I see beauty, not just the rawness, the decay. I emphasize the human side of the Salton Sea, not the wasteland it is oftentimes referred to. I have met and continue to meet people who have fascinating stories to tell, insights to give, each different, each unique. I am inspired by the place, the landscapes and the stories. I felt an obligation to put together a book because of this uniqueness and because I had gathered such interesting stories that I wanted to share.



Do you have plans for a new book or new projects?   Is this book part of a series?

I have a dream to continue working on this project but expanding it, by looking at other lakes which are in the same or similar predicament. I plan on putting together an Atlas of the World’s Drying Lakes, which would showcase photographs of the areas. This would include interviews and portraits of the local people, as they are the ones most affected. There would be scientific charts, maps, and explanatory texts. 

My wish for this is to be accessible to everybody, that those suffering by the water crises have a platform to speak out. It would be a book that is inter-disciplinary, mixing science, photography, geography, sociology into one. “Portraits and Voices of the Salton Sea” mixes those components. I like this format and thus want to continue to expand on it.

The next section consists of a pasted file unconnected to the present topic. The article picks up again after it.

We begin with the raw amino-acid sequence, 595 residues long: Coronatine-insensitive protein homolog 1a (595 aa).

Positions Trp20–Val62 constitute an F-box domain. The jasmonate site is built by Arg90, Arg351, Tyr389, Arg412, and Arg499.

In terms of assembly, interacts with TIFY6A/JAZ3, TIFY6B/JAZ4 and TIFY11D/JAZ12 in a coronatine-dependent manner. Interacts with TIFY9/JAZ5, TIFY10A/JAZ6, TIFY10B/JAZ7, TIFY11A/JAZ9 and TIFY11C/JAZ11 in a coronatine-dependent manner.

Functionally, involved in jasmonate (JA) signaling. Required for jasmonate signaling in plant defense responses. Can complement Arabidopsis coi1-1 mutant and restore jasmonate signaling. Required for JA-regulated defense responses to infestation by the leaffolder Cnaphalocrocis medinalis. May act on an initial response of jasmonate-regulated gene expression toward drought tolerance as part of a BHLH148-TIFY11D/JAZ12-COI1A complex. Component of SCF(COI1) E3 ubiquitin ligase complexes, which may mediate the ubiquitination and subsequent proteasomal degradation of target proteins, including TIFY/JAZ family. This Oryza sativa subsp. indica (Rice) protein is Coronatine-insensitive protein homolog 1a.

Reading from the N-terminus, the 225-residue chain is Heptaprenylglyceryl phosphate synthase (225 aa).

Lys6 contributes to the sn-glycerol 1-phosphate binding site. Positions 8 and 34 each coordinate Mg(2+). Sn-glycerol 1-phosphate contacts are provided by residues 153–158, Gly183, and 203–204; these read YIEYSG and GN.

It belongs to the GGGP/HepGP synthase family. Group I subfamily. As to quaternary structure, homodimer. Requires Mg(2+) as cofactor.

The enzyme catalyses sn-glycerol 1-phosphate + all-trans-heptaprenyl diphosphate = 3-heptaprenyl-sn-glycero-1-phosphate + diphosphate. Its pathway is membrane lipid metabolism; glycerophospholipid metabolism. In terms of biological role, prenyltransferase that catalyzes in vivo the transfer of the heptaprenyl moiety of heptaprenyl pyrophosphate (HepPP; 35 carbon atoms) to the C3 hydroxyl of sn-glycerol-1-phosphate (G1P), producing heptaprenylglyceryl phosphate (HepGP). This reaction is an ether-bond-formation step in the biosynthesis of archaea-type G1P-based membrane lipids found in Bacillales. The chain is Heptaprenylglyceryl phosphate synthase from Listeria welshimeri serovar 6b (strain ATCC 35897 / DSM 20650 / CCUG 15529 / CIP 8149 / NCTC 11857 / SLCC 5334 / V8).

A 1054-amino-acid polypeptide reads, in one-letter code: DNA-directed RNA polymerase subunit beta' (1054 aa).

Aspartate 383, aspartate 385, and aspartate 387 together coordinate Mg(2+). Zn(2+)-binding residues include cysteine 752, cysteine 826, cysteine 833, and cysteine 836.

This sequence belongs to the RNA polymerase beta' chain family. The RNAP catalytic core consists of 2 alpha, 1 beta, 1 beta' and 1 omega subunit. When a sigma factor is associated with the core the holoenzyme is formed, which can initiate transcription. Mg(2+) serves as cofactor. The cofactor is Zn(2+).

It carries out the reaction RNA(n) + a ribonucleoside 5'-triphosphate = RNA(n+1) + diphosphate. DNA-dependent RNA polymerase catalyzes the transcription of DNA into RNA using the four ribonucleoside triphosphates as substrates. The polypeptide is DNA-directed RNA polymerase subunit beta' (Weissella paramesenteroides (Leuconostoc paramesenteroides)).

You are a self-published (Indie) Author. Why did you choose this route?

Punk Music and the Punk Scene. The Do-It-Yourself ethic. Nobody is going to do it for you (certainly in most cases). So best get to it yourself. In London, I was involved in this scene by way of being in bands, organizing and promoting our own shows, designing our own flyers, and recording our own music. It is so very powerful, the idea that you can do it yourself. You do not need to wait around to have someone approach you. 

So when I was looking to publish this book, I did at first look around and wanted to work with a local publisher. However, as the costs were too high for me, I took the route of self-publishing. I am glad I did. I learned more about publishing and I like having control over my book and distribution.   


What three books would you recommend?

My favorite: William DeBuys, Salt Dreams. It is a big book on the Salton Sea. Read it slowly; savor it, like a piece of chocolate that melts in your mouth. His way with words and language is astounding and it brings to you the history and science and incidences of this area in rich velvety tones. The photographs by Joan Myers that accompany it are also beautiful.